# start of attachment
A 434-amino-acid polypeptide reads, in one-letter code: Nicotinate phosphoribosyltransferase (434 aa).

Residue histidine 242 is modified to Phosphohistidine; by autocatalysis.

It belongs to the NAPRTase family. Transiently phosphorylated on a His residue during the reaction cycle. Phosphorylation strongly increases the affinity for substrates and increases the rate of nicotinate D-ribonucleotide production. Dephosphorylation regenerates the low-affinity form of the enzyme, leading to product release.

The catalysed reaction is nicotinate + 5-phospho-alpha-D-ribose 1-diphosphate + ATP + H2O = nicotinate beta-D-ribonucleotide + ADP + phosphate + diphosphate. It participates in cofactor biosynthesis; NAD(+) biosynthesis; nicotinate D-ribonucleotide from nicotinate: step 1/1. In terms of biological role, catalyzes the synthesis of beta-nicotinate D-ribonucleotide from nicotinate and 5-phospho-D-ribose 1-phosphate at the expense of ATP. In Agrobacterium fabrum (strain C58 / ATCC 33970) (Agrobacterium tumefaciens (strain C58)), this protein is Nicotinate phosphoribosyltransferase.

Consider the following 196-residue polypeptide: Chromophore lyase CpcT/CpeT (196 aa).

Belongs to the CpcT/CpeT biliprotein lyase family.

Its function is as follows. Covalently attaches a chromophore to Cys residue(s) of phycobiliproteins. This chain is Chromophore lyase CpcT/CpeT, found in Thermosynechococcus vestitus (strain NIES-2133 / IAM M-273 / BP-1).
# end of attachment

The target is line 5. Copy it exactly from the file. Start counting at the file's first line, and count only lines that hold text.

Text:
Consider the following 196-residue polypeptide: Chromophore lyase CpcT/CpeT (196 aa).